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Nigeria Imported Petroleum Products Worth N2.58tn in 2016 -NBS



chemical importation
  • Nigeria Imported Petroleum Products Worth N2.58tn in 2016

The total value of imported petroleum products for 2016 stood at N2.58 trillion, the National Bureau of Statistics (NBS) stated yesterday.

A breakdown showed 18.8 billion litres of premium motor spirits (PMS), 4.89 billion litres of automotive gas oil

(AGO) and 713.79 million litres of household kerosene (HHK), valued at N2.01 trillion, N505.8 billion and N70.7 billion respectively, were imported into the country last year.

Furthermore, petroleum products importation gulped N790.4 billion in the fourth quarter of the year under review (Q4 2016).

The breakdown for the last quarter indicated 4.83 billion litres of PMS; 1.00 million litres of AGO and 182.9 million litres of HHK valued at N629.6 billion; N136.1 billion and N24.7 billion respectively were imported into the country.

According to the Petroleum Products Imports Statistics for 4th Quarter 2016, which was released by the statistical agency, the month of May 2016 recorded the highest volumes of premium motor spirits (PMS) imported at 2.02 billion litres valued at N249.88 billion.

This coincided with the May 11th, 2016 official announcement by the Federal Government on the deregulation of PMS importation aimed at improving its supply nationwide.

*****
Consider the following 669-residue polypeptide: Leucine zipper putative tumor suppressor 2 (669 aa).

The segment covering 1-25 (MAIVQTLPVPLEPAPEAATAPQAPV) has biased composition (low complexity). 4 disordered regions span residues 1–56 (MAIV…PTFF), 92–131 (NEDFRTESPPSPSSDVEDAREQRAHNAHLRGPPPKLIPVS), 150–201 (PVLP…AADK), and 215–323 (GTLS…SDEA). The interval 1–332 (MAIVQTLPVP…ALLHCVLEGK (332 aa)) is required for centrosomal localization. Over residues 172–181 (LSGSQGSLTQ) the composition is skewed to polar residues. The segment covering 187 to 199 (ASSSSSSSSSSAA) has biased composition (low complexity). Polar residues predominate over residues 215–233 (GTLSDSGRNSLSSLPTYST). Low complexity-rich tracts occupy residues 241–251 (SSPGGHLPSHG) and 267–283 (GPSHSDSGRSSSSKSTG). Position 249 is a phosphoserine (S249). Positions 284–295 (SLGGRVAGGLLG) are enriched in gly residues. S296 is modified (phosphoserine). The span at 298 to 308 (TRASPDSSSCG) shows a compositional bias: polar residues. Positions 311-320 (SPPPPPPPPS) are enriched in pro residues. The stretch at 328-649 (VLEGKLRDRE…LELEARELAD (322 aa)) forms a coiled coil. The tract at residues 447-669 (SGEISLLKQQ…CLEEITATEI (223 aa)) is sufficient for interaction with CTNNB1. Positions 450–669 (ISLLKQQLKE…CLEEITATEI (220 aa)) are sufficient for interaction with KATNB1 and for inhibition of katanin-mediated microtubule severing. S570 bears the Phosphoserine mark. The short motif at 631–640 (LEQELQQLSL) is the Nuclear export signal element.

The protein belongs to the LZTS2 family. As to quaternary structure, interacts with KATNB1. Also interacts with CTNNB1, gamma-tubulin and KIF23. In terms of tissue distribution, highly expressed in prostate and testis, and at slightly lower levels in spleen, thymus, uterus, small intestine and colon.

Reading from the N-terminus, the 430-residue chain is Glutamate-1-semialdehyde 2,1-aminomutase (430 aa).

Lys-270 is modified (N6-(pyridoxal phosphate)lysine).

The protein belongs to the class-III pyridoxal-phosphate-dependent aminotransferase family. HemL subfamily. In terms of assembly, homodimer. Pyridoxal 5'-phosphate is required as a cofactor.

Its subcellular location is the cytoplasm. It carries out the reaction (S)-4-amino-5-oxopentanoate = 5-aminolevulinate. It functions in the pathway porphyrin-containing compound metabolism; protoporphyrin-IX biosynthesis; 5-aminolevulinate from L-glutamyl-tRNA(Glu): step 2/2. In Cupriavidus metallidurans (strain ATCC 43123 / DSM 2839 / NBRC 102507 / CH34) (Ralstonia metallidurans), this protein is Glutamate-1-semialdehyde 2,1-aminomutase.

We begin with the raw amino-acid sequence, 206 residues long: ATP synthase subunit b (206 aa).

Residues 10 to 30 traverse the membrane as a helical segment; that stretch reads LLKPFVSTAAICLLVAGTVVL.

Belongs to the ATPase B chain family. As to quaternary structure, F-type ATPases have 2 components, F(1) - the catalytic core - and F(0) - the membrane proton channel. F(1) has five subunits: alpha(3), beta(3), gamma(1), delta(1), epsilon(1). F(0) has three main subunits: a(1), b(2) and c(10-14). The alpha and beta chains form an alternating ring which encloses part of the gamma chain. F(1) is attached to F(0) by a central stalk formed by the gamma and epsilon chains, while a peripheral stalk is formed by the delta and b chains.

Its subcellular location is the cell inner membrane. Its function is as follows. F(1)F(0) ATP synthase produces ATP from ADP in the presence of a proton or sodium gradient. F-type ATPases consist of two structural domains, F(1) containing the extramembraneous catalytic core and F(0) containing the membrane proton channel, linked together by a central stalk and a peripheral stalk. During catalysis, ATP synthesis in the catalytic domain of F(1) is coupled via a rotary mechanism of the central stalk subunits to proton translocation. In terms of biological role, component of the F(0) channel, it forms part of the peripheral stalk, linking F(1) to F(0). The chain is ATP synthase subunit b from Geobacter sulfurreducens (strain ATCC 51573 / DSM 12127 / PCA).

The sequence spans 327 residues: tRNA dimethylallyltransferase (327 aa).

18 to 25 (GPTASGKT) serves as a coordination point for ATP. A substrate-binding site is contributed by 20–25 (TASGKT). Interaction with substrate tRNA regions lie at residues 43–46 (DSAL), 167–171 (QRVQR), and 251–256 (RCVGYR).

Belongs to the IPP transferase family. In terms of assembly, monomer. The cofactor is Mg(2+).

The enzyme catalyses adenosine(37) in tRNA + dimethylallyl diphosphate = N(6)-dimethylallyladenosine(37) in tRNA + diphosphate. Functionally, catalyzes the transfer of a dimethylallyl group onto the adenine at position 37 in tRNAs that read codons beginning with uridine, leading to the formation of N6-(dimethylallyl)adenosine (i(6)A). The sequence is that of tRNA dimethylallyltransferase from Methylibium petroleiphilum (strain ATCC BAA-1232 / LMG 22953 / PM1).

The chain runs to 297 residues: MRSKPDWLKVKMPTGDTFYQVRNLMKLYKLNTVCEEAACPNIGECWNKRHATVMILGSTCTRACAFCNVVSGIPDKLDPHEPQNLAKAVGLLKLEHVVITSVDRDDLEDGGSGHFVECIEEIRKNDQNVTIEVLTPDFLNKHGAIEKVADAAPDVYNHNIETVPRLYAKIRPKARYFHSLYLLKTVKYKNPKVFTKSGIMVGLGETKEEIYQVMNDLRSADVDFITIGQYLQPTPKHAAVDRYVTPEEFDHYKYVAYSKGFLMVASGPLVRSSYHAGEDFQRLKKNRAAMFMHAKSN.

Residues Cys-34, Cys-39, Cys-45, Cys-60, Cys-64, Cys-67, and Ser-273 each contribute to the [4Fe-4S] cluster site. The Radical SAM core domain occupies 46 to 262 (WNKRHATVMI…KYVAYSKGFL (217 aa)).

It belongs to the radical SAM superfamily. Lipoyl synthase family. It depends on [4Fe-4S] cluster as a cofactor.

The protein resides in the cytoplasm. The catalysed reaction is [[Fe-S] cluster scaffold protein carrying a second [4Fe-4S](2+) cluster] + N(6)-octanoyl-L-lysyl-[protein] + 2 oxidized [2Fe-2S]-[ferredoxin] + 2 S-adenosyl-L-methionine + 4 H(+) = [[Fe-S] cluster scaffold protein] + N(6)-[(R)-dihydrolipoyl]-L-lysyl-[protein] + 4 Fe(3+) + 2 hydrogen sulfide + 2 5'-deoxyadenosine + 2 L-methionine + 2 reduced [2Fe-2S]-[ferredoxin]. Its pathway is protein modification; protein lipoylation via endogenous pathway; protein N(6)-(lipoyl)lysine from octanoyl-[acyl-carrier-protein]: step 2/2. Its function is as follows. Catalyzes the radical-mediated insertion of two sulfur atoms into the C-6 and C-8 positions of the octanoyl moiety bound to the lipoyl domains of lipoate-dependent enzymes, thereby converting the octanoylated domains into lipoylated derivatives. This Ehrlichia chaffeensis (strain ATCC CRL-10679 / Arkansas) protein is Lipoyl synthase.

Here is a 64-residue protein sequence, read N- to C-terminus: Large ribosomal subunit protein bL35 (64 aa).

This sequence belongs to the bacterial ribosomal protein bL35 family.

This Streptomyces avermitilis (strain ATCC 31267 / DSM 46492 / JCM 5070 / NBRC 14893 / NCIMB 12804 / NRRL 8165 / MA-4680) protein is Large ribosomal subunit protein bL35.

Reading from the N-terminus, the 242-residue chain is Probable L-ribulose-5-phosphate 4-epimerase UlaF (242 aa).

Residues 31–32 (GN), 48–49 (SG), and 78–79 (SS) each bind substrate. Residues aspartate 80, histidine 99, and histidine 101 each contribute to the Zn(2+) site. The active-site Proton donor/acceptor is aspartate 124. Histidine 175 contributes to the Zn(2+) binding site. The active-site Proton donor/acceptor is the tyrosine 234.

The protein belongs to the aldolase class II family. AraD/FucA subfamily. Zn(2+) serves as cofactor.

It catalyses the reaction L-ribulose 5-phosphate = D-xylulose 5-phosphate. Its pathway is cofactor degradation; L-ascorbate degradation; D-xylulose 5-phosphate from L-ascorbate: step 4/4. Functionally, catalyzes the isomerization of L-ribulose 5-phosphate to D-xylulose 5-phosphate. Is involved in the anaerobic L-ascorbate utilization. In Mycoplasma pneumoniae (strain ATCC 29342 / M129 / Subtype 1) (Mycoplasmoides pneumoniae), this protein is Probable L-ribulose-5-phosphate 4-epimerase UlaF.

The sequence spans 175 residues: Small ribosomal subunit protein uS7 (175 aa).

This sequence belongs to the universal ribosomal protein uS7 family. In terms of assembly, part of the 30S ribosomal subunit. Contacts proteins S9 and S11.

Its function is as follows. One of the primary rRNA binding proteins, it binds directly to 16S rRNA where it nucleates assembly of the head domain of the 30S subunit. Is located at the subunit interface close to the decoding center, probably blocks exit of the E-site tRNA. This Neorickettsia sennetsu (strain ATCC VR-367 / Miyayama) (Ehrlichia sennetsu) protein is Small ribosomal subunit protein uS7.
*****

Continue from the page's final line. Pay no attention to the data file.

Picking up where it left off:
According to the report, State-wide distribution of truck-out volume for Q4 2016 showed that 4.83 billion litres of premium motor spirits

(PMS), 1.00 billion litres of automotive gas oil (AGO) and 182.95 million litres of household kerosene were distributed nationwide during the period under review.

Meanwhile, the average monthly landing cost of petrol in October N132.6 per litre; N121.7 per litre in November and N136.71 per litre in December with 1.43 billion litres; 1.65 billion litres and 1.74 billion litres respectively imported in Q4.

CEO/Founder Investors King Ltd, a foreign exchange research analyst, contributing author on New York-based Talk Markets and, with over a decade experience in the global financial markets.


Communities in Delta State Shut OML30 Operates by Heritage Energy Operational Services Ltd




The OML30 operated by Heritage Energy Operational Services Limited in Delta State has been shut down by the host communities for failing to meet its obligations to the 112 host communities.

The host communities, led by its Management Committee/President Generals, had accused the company of gross indifference and failure in its obligations to the host communities despite several meetings and calls to ensure a peaceful resolution.

The station with a production capacity of 80,000 barrels per day and eight flow stations operates within the Ughelli area of Delta State.

The host communities specifically accused HEOSL of failure to pay the GMOU fund for the last two years despite mediation by the Delta State Government on May 18, 2020.

Also, the host communities accused HEOSL of ‘total stoppage of scholarship award and payment to host communities since 2016’.

The Chairman, Dr Harrison Oboghor and Secretary, Mr Ibuje Joseph that led the OML30 host communities explained to journalists on Monday that the host communities had resolved not to backpedal until all their demands were met.